Saturday, February 16, 2008

Book Review: "Arthur and George"

If you're in search of an excellent piece of historical fiction, I can recommend Julian Barnes' Arthur and George, which won all sorts of awards in 2006 (all, so far as I can tell, well-deserved) and was short-listed for the Man Booker Prize. A fictionalized joint biography, the book recounts the (separate but briefly intertwined) lives of Sir Arthur Conan Doyle and George Edalji.

Conan Doyle's name you probably know, but Edalji's may be less familiar - in a nutshell, he was a solicitor who was accused and convicted of committing a series of horrific animal mutilations in Staffordshire during the early years of the twentieth century. Edalji served three years in jail, all the while maintaining his innocence. After his release, Conan Doyle became involved in the case and waged a public campaign to clear Edalji's name.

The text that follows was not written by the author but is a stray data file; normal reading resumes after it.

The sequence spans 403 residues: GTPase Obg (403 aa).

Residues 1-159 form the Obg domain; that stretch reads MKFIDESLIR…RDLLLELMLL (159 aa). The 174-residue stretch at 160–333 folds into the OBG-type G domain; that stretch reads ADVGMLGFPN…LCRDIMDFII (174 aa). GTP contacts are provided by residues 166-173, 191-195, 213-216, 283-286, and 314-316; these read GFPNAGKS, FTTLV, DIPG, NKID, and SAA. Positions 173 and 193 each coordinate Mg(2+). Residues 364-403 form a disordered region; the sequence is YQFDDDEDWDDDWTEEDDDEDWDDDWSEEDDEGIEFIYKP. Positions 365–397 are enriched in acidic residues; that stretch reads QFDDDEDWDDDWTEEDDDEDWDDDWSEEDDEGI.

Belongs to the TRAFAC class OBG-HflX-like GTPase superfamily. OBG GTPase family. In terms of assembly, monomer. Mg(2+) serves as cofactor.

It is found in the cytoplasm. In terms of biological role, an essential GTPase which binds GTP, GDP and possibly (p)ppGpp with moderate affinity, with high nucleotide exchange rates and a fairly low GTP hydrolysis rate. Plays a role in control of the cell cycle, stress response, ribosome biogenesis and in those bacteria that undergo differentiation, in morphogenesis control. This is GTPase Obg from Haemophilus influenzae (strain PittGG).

Using a wide range of actual primary sources from newspaper accounts to letters to government reports and trial transcripts, Barnes reconstructs not only the Edalji case and Conan Doyle's involvement in it, but also other aspects of the mens' lives, including Conan Doyle's long infatuation with Jean Leckie (who would become his second wife) and his studies of spiritualism and the occult.

Well-written and thought-provoking the whole way through.

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